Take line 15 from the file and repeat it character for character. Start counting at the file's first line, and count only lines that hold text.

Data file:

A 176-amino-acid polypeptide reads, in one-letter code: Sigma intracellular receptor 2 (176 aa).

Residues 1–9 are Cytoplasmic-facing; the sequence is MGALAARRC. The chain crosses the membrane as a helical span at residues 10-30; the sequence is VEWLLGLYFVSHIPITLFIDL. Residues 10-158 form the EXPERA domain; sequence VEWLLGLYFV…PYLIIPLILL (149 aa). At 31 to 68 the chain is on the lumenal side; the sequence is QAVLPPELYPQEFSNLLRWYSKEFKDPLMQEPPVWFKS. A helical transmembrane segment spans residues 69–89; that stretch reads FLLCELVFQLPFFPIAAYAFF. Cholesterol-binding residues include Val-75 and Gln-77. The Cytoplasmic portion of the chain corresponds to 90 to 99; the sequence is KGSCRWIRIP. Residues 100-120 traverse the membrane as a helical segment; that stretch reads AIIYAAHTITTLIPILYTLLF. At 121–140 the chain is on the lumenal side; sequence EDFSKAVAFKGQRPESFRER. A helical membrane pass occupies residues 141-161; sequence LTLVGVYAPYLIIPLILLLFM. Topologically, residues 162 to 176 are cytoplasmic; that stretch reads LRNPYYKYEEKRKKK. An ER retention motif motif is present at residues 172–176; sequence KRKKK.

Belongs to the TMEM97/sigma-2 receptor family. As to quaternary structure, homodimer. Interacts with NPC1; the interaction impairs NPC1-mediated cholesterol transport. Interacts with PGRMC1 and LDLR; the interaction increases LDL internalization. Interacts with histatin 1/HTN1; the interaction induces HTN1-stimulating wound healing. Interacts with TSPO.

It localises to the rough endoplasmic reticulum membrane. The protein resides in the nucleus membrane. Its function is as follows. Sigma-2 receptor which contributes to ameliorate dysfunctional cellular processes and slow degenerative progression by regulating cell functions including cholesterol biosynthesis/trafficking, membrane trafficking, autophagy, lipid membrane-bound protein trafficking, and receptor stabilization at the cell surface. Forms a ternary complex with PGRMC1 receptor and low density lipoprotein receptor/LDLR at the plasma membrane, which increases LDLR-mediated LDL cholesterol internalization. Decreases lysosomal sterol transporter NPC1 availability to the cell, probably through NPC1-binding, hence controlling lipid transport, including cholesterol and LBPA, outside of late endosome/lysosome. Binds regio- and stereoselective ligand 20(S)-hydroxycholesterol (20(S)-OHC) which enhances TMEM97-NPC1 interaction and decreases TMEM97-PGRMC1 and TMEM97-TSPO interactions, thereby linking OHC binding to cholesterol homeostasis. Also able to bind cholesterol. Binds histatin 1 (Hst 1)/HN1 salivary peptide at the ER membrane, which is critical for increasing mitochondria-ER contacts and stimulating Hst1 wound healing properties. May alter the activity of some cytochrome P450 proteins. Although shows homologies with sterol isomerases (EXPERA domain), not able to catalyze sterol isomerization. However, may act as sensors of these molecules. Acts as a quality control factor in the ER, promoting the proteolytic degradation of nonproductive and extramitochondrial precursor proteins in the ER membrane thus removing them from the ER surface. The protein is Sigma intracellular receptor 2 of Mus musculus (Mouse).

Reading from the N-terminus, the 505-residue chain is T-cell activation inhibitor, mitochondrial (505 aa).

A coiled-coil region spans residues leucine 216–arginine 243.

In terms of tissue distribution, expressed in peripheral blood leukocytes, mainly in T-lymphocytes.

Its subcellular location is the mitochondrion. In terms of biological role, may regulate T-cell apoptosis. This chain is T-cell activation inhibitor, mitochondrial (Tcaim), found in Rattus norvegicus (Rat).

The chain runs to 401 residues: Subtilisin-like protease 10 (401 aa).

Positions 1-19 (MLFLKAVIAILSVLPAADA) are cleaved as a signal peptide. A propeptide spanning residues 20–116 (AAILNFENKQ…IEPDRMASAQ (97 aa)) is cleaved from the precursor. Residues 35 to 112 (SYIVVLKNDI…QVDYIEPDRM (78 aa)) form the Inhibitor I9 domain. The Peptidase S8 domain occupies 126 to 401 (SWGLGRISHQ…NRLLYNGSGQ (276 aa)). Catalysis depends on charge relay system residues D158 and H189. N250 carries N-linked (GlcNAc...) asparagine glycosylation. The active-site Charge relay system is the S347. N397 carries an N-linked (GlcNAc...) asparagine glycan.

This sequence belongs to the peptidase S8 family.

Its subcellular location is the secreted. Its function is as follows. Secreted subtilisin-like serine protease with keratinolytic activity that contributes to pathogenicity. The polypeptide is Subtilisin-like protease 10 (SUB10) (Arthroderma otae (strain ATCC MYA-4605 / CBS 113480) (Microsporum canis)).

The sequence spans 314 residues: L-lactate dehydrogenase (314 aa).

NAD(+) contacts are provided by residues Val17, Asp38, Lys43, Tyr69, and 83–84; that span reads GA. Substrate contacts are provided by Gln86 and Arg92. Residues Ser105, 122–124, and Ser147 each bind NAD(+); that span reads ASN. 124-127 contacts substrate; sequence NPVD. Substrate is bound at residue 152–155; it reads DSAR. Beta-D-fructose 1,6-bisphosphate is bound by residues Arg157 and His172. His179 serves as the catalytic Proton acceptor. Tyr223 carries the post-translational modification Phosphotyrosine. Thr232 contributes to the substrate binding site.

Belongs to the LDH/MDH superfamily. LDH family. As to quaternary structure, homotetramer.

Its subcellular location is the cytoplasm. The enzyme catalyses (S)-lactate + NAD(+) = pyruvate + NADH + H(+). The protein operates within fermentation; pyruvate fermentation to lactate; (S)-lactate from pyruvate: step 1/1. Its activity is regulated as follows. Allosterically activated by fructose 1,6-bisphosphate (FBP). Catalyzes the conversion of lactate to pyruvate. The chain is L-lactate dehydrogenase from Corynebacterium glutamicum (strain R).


Belongs to the LDH/MDH superfamily. LDH family. As to quaternary structure, homotetramer.